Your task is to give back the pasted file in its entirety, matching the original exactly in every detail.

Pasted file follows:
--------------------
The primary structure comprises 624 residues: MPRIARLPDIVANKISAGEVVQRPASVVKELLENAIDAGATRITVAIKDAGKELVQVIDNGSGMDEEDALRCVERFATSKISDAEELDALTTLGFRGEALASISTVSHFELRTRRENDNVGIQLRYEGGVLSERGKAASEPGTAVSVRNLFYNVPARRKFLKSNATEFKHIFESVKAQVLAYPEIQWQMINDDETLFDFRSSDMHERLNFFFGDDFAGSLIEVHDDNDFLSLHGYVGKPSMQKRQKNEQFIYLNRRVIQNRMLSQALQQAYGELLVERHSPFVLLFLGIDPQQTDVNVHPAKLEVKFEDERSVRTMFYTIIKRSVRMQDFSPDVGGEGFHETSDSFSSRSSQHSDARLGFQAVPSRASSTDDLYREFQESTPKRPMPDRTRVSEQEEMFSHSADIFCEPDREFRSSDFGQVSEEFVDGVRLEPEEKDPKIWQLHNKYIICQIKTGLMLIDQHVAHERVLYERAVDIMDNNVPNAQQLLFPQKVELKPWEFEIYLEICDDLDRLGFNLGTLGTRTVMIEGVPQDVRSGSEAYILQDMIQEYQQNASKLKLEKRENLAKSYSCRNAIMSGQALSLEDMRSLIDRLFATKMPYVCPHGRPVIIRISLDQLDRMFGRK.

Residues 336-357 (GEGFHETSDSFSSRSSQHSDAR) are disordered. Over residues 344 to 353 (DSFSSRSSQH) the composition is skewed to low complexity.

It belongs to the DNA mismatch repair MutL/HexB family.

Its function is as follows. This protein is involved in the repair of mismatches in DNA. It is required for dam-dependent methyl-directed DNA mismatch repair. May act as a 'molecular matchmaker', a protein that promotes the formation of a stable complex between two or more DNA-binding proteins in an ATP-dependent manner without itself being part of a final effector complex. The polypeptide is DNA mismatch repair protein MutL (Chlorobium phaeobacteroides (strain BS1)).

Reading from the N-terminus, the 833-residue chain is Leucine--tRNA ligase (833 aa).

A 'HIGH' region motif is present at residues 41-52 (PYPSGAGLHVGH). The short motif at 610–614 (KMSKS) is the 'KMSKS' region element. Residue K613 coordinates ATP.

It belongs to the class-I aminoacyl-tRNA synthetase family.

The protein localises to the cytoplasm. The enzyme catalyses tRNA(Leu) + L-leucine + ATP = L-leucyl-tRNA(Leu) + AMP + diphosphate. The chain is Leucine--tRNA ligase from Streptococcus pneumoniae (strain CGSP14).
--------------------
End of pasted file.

The primary structure comprises 624 residues: MPRIARLPDIVANKISAGEVVQRPASVVKELLENAIDAGATRITVAIKDAGKELVQVIDNGSGMDEEDALRCVERFATSKISDAEELDALTTLGFRGEALASISTVSHFELRTRRENDNVGIQLRYEGGVLSERGKAASEPGTAVSVRNLFYNVPARRKFLKSNATEFKHIFESVKAQVLAYPEIQWQMINDDETLFDFRSSDMHERLNFFFGDDFAGSLIEVHDDNDFLSLHGYVGKPSMQKRQKNEQFIYLNRRVIQNRMLSQALQQAYGELLVERHSPFVLLFLGIDPQQTDVNVHPAKLEVKFEDERSVRTMFYTIIKRSVRMQDFSPDVGGEGFHETSDSFSSRSSQHSDARLGFQAVPSRASSTDDLYREFQESTPKRPMPDRTRVSEQEEMFSHSADIFCEPDREFRSSDFGQVSEEFVDGVRLEPEEKDPKIWQLHNKYIICQIKTGLMLIDQHVAHERVLYERAVDIMDNNVPNAQQLLFPQKVELKPWEFEIYLEICDDLDRLGFNLGTLGTRTVMIEGVPQDVRSGSEAYILQDMIQEYQQNASKLKLEKRENLAKSYSCRNAIMSGQALSLEDMRSLIDRLFATKMPYVCPHGRPVIIRISLDQLDRMFGRK.

Residues 336-357 (GEGFHETSDSFSSRSSQHSDAR) are disordered. Over residues 344 to 353 (DSFSSRSSQH) the composition is skewed to low complexity.

It belongs to the DNA mismatch repair MutL/HexB family.

Its function is as follows. This protein is involved in the repair of mismatches in DNA. It is required for dam-dependent methyl-directed DNA mismatch repair. May act as a 'molecular matchmaker', a protein that promotes the formation of a stable complex between two or more DNA-binding proteins in an ATP-dependent manner without itself being part of a final effector complex. The polypeptide is DNA mismatch repair protein MutL (Chlorobium phaeobacteroides (strain BS1)).

Reading from the N-terminus, the 833-residue chain is Leucine--tRNA ligase (833 aa).

A 'HIGH' region motif is present at residues 41-52 (PYPSGAGLHVGH). The short motif at 610–614 (KMSKS) is the 'KMSKS' region element. Residue K613 coordinates ATP.

It belongs to the class-I aminoacyl-tRNA synthetase family.

The protein localises to the cytoplasm. The enzyme catalyses tRNA(Leu) + L-leucine + ATP = L-leucyl-tRNA(Leu) + AMP + diphosphate. The chain is Leucine--tRNA ligase from Streptococcus pneumoniae (strain CGSP14).